In those first few moments when the power went down, who didn’t wonder: Is this the work of terrorists? Within an hour, New York City Mayor Michael Bloomberg assured us it was not. Yet we are left with a nagging worry: Even if this was an accident, could terrorists pull off something similar?
Certainly, terrorists might be tantalized by the massive social and economic disruption the blackout caused. The episode brought chaos to 50 million people in eight states and Canada and showed just how vulnerable the tightly knit network of generators and transmission lines is. In the wake of a similar wholesale crash of the system that sent the Northeast into darkness 38 years ago, the powers that be said they had enacted safeguards to ensure that such an epic loss wouldn’t happen again. The experts assumed that if something went wrong, the culprit would be an act of nature, an equipment failure or a human error—any of which they could contain. But it is now obvious that a single failure can still ripple through the complex interconnections and delicate balance of supply and demand that govern the nation’s electric supply—with disastrous results. Is the system vulnerable to terrorist threat? Not wanting to find out the hard way, power-industry executives have beefed up security since 9/11. But while key facilities are probably better protected, they are hardly foolproof. Attackers could break into a remote generating station and seize control, or cut through a fence to plant a time bomb during the night. “The bottom line is, it’s pretty vulnerable,” says a Senate energy expert. “There are key nodes out there that, if attacked, can knock out a pretty large section of the country.”
That said, it isn’t likely to happen. Bruce Hoffman, a Rand Corp. terrorism analyst, says that setting off a systemwide collapse with a physical attack that cuts through all the backup systems and redundancies would be technically difficult. The terrorists would need an uncommonly detailed knowledge of U.S. facilities and sophisticated engineering expertise. “Utilities are vulnerable,” says Gary Seifert of the Idaho National Engineering and Environmental Laboratory, “but not to systemwide outages, without a lot of skill.” The bigger risk is a digital attack. Richard Clarke, former cyberspace security czar in the Bush Administration, thinks an attack on the electricity- generating system is more likely to come from computer hackers than bombers. “The power grid is controlled by software, so the question is, Is there a way you can get into the control system?” Clarke asks. “And, yeah, there is.”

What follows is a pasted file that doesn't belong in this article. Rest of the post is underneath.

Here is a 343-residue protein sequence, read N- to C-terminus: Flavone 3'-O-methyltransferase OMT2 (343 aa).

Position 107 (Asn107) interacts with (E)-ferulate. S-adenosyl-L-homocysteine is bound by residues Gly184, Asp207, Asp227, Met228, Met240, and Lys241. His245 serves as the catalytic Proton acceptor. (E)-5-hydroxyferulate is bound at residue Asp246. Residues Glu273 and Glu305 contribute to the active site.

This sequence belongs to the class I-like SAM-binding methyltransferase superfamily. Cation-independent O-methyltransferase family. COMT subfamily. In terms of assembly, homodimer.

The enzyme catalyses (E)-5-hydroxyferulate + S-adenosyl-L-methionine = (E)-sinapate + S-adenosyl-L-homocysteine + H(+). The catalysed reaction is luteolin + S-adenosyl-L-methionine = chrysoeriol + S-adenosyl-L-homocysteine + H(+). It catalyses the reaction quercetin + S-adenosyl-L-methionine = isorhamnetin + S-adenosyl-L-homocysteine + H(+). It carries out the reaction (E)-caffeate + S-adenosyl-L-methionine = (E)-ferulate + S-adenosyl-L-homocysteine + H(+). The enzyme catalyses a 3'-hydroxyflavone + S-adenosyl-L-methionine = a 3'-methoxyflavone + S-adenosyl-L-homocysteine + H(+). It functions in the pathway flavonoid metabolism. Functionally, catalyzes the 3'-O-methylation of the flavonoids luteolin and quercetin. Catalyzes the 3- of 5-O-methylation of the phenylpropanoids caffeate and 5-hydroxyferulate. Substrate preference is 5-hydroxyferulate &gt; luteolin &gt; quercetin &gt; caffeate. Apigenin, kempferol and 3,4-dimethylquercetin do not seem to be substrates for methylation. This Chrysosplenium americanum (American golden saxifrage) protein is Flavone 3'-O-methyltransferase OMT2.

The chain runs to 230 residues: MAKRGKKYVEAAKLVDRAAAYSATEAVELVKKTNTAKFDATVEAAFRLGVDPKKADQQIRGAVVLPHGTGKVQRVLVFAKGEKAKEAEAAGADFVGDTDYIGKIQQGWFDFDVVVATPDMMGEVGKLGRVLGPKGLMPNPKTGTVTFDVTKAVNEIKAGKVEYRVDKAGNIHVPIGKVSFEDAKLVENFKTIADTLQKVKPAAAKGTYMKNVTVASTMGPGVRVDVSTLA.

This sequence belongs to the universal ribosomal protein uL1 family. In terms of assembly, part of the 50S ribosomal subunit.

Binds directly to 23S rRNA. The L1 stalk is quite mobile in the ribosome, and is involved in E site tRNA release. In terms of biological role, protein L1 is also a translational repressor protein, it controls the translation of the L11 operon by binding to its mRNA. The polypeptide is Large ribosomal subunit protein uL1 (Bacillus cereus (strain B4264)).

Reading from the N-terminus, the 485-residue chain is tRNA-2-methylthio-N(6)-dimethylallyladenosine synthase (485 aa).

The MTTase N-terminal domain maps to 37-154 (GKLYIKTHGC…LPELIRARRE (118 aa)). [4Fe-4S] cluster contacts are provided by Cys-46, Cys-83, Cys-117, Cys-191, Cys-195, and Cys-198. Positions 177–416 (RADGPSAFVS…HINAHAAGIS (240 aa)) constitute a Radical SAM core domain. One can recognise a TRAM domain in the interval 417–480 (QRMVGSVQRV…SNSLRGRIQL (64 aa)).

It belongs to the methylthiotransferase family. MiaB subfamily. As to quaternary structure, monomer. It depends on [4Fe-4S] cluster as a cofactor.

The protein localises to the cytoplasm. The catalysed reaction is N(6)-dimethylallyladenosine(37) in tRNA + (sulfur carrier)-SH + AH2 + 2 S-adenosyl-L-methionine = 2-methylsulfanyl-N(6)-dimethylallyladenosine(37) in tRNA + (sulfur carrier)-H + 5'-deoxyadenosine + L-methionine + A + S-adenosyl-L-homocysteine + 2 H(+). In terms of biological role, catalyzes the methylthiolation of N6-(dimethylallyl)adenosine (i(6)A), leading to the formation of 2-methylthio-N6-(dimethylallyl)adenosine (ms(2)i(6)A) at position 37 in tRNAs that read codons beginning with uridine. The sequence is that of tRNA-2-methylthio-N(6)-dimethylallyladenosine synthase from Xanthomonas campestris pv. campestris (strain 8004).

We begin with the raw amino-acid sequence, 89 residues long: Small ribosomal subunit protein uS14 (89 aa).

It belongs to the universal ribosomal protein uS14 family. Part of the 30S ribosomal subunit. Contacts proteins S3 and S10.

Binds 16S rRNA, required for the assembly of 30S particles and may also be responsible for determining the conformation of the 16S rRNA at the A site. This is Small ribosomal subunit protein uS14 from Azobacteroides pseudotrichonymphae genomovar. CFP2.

A skilled hacker could disable a network of several plants without ever entering a facility by seizing digital controls at the point where computers meet the infrastructure they run. The weak links are the devices called supervisory-control and data-acquisition systems, which monitor power flows. Much of the information terrorists would need to hack into them is available on the Internet. And since energy deregulation, many companies have adopted common platforms for their computer systems. The control systems often lack rudimentary security, leaving technical specifications and flaws on view to potential attackers.
What is unclear is whether the current generation of terrorists has the computer skills to wage digital warfare on the power grid. The Washington Post reported last year that al-Qaeda computers seized in Afghanistan had logged on to sites offering tips for cracking computers that control an electrical system. But Seifert says a terrorist would need years of tinkering and top skills to break into the proprietary computers of most U.S. utilities. And terrorism experts like Hoffman think disrupting the power supply is too unspectacular a ploy to appeal to terrorists, since it produces no dramatic bloodshed. Yet the risk is that after seeing the havoc of last week’s blackout, plotting a sequel might just prove too tempting for terrorists to resist.